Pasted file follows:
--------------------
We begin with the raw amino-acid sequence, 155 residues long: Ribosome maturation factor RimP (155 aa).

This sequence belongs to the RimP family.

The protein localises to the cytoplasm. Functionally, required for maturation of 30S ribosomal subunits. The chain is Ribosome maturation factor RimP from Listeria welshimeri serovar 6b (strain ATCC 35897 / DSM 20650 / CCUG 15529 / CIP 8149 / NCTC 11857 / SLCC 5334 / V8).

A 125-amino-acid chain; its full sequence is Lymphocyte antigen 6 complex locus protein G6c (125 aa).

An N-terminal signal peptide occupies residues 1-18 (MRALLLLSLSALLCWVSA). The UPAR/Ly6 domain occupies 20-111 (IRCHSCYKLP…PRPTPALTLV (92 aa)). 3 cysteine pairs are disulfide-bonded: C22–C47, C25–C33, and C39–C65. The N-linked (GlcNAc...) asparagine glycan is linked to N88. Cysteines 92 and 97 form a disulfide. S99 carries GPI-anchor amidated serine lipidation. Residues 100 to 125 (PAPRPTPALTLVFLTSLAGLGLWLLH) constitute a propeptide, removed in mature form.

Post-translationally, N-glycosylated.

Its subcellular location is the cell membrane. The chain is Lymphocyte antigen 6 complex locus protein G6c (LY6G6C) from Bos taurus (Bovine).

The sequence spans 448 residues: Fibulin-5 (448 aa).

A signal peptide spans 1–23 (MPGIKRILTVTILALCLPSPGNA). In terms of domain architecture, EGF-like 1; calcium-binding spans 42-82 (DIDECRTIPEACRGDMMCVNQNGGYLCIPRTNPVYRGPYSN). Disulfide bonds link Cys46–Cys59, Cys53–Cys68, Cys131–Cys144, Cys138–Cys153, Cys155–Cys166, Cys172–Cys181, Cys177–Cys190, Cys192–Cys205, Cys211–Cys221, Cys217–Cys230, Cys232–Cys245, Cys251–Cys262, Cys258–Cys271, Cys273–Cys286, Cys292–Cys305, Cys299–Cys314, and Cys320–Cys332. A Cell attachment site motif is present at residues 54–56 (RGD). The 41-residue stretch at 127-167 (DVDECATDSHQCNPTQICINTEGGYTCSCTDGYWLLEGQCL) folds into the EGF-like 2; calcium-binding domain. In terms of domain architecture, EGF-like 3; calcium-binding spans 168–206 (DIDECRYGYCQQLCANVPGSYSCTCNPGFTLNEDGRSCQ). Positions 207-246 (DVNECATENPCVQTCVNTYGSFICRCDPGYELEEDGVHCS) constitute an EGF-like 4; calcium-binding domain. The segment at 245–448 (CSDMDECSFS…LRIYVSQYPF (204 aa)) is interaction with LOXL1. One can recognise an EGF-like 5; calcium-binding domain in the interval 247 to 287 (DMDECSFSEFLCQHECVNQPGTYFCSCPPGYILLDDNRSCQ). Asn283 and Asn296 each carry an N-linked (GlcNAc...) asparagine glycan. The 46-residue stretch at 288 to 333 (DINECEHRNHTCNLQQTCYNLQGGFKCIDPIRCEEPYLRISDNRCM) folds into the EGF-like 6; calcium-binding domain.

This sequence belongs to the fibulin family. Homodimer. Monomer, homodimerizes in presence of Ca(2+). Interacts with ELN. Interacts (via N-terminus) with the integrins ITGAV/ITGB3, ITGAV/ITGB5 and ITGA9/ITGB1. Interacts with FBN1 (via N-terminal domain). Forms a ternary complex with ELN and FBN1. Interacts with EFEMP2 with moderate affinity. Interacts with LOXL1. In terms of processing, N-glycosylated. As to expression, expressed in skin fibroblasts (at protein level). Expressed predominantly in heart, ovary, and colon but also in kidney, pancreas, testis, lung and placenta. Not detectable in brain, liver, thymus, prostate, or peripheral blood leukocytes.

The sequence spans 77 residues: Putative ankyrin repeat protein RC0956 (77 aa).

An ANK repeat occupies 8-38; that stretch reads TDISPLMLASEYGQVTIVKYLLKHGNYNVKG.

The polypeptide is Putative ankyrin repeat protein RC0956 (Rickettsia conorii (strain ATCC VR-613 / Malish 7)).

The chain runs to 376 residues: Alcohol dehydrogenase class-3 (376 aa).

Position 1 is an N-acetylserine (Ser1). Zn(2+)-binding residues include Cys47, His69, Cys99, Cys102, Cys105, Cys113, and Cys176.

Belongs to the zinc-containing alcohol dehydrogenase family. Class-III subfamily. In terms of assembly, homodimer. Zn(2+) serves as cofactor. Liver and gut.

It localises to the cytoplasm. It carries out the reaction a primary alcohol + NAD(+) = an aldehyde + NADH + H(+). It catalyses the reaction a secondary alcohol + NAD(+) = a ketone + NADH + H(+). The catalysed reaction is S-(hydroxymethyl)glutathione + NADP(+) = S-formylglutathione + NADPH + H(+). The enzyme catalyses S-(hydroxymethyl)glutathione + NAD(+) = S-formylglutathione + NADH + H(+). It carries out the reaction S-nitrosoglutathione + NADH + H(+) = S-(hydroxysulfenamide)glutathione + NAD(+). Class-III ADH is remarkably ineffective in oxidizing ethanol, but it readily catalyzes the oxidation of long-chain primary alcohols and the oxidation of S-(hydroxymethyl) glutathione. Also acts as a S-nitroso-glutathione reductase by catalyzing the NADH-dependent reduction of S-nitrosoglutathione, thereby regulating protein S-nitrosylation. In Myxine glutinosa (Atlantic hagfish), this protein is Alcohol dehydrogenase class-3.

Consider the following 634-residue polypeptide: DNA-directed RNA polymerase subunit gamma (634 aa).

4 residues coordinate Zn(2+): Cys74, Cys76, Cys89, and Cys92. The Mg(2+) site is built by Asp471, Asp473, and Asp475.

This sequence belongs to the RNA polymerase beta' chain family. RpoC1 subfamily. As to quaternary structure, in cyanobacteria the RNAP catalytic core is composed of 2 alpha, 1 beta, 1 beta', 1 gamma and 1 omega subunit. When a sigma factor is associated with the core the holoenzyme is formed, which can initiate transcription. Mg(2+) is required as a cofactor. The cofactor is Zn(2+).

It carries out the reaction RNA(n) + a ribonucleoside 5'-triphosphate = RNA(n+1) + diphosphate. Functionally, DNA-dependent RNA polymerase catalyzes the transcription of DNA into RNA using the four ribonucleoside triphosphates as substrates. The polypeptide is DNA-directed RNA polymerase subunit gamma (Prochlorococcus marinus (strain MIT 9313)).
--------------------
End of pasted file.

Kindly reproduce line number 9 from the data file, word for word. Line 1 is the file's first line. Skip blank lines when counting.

A signal peptide spans 1–23 (MPGIKRILTVTILALCLPSPGNA). In terms of domain architecture, EGF-like 1; calcium-binding spans 42-82 (DIDECRTIPEACRGDMMCVNQNGGYLCIPRTNPVYRGPYSN). Disulfide bonds link Cys46–Cys59, Cys53–Cys68, Cys131–Cys144, Cys138–Cys153, Cys155–Cys166, Cys172–Cys181, Cys177–Cys190, Cys192–Cys205, Cys211–Cys221, Cys217–Cys230, Cys232–Cys245, Cys251–Cys262, Cys258–Cys271, Cys273–Cys286, Cys292–Cys305, Cys299–Cys314, and Cys320–Cys332. A Cell attachment site motif is present at residues 54–56 (RGD). The 41-residue stretch at 127-167 (DVDECATDSHQCNPTQICINTEGGYTCSCTDGYWLLEGQCL) folds into the EGF-like 2; calcium-binding domain. In terms of domain architecture, EGF-like 3; calcium-binding spans 168–206 (DIDECRYGYCQQLCANVPGSYSCTCNPGFTLNEDGRSCQ). Positions 207-246 (DVNECATENPCVQTCVNTYGSFICRCDPGYELEEDGVHCS) constitute an EGF-like 4; calcium-binding domain. The segment at 245–448 (CSDMDECSFS…LRIYVSQYPF (204 aa)) is interaction with LOXL1. One can recognise an EGF-like 5; calcium-binding domain in the interval 247 to 287 (DMDECSFSEFLCQHECVNQPGTYFCSCPPGYILLDDNRSCQ). Asn283 and Asn296 each carry an N-linked (GlcNAc...) asparagine glycan. The 46-residue stretch at 288 to 333 (DINECEHRNHTCNLQQTCYNLQGGFKCIDPIRCEEPYLRISDNRCM) folds into the EGF-like 6; calcium-binding domain.